In the 1980's I was given a gift. I gave it to myself. I started running. I used to watch a girl I knew from high school run around the neighborhood. I always thought she looked so cool. So I decided to try it. I didn't have an inhaler back then so the longest I could run would be about a mile. I would watch her and dream that some day that would be me.
I started using an inhaler in 1984. It was the magic mist I needed to keep me feeling good if my asthma got out of hand. I didn't run great distances then but I did run. Maybe a mile or a mile and a half.
During the 90's my husband started a second job as security for concerts. He was also coaching football which left a lot time to myself. We were married young and most of my girlfriends were still doing the bar scene. I was never comfortable with that. I had a habit of drinking more than I should and then saying something so stupid that it would haunt me for weeks. Other friends, like my sister were having babies and most of us know that new mothers are in an entirely different world than someone without children. That was when running became my friend. Sure I would go to the health club with Cin and we would run the indoor track and talk but like I said she had her single life. The streets in my neighbor would fill my time with something to do. Besides, having alone time can be filled with a lot of eating and TV. I would run and think, and pray, and sing. Remember the Sony walkmans that held the cassette tapes? I would carrying it with me on the long runs. We are so spoiled now. My first marathon I trained for in snow and grey cotton sweat pants. Trudging thru snow up to my calves, I didn't know any differently. I think that's why I hate using weather as an excuse when I do poorly in a run. Because when starting out I just thought the weather was something you ran in no matter what. Hot, cold, snowy, icy, slushy, didn't matter. Running was my friend I could count on. It never let me down.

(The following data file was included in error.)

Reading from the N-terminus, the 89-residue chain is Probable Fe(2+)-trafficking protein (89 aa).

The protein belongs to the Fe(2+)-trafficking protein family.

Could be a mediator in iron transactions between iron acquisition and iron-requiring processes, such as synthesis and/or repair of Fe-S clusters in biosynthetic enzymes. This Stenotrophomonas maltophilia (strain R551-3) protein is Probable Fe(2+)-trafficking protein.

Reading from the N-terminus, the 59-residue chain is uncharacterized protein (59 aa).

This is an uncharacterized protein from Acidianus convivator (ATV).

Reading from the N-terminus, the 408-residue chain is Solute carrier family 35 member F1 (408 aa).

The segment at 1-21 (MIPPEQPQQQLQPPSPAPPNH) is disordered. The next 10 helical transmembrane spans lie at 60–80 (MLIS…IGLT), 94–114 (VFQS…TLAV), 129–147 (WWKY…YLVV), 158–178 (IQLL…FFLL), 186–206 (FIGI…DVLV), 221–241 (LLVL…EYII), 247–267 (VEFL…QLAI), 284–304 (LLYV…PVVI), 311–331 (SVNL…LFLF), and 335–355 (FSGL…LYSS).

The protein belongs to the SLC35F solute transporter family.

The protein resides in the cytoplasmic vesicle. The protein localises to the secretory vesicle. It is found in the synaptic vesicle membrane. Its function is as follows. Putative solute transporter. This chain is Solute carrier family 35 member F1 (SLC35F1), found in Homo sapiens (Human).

I got used to being alone out there. I liked it that way. Even when a friend asked me to join the CARA marathon training team. I baulked at the thought but then remembered the marathon that past fall. I bonked big time and never wanted to let that happen again. I ended up in a faster pace group than my friend and never really felt comfortable with the people in my pace group. Don't get me wrong, they were very nice but I think I was just used to running alone. Ok, this is getting long and I really have a point to all this please bare with me. Just one more thing about being alone. I've been kind of shy my whole life. Afraid I'll say the wrong thing so I usually kept to myself. Never liked meeting new people. I stayed at the same job for almost 12 years because of that fear.
Just after the kids were born I joined the tri club. I needed to do something other than talk to the grandmas. It was just what I needed. I think I went to every talk the club had that summer. I never went to any of the runs, swims or rides tho. The group was way to fast for me and I didn't need to embarress myself. Beside, I could run just fine alone.
Well, some how, I volunteered myself as president to the club. I must have had a strange lapse in judgement. Tri-mates please don't take offense to that comment. But for me to agree to that, well like I said above, I've always been on the shy side out of fear of saying something really stupid. Before I knew it I was training with the "Big Dogs". And realizing I was missing out on a whole lot. I let my fear rob me of sharing my love for running.
I have met some of the nicest people I know. I have memories with these guys that are priceless. I can remember the first time I met each and everyone of them. Calling them by the wrong name for a couple of weeks and no one caring. Getting my friends lost on long runs and they would just laugh about it. I'm sure they were thinking, ok, we were only supposed to do 10 not 15. I thought I had it good back then, by myself.
Who knew back in 1993, as I ran alone, counting the miles down that 15 years later I would be running with a group and literally laughing the miles away. That I would have friends that would "watch my back", replace broken yax trax, share absolutely beautiful poetry or give me a light to run with when it is 5:30 in the morning. Thank you tri-mates. My gift of running has given me more than I could have ever imagined. My life is truly blessed.